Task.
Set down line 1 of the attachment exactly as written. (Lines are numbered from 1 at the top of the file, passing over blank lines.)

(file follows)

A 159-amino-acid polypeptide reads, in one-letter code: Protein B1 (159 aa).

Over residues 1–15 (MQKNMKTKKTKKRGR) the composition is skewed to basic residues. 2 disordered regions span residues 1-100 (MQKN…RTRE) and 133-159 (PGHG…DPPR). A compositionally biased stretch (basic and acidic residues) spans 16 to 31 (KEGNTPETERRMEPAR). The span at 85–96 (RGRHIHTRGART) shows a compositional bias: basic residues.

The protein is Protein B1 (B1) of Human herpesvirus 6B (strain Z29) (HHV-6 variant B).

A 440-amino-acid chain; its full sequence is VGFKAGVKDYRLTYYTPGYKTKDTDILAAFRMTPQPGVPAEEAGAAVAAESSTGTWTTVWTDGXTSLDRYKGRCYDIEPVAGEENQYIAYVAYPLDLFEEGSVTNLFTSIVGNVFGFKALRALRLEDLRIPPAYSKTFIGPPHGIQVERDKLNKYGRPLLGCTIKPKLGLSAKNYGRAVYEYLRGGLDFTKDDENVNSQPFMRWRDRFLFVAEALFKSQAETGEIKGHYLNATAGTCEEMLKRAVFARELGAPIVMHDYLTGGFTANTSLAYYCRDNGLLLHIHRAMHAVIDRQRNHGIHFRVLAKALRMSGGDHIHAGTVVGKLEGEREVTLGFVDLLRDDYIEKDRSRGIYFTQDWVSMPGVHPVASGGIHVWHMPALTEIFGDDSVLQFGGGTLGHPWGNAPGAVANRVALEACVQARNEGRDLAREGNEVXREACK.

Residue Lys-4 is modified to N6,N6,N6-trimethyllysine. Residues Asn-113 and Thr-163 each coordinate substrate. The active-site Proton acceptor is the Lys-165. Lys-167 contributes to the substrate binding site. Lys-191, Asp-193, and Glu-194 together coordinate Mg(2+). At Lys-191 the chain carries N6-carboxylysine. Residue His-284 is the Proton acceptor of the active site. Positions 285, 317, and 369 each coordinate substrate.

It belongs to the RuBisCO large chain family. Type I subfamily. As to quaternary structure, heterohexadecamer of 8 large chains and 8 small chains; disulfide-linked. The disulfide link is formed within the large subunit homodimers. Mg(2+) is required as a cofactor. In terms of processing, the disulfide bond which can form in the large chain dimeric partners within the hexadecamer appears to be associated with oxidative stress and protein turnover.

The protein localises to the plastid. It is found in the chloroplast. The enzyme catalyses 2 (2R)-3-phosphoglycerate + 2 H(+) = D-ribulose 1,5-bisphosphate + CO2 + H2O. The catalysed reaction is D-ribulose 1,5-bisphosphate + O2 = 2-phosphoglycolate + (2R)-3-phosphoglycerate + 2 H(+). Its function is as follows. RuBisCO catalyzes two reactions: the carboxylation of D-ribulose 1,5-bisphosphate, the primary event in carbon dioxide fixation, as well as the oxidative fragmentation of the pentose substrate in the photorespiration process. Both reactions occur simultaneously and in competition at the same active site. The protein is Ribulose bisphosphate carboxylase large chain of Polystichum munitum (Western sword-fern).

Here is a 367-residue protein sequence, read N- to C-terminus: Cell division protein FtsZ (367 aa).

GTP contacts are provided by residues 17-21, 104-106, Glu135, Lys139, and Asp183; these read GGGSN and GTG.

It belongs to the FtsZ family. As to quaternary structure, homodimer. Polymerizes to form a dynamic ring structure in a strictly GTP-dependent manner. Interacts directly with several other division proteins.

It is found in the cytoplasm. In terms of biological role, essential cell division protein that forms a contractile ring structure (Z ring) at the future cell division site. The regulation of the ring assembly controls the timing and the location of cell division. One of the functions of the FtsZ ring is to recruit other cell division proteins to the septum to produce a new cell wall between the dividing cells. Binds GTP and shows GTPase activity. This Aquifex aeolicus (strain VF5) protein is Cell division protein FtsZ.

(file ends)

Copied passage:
A 159-amino-acid polypeptide reads, in one-letter code: Protein B1 (159 aa).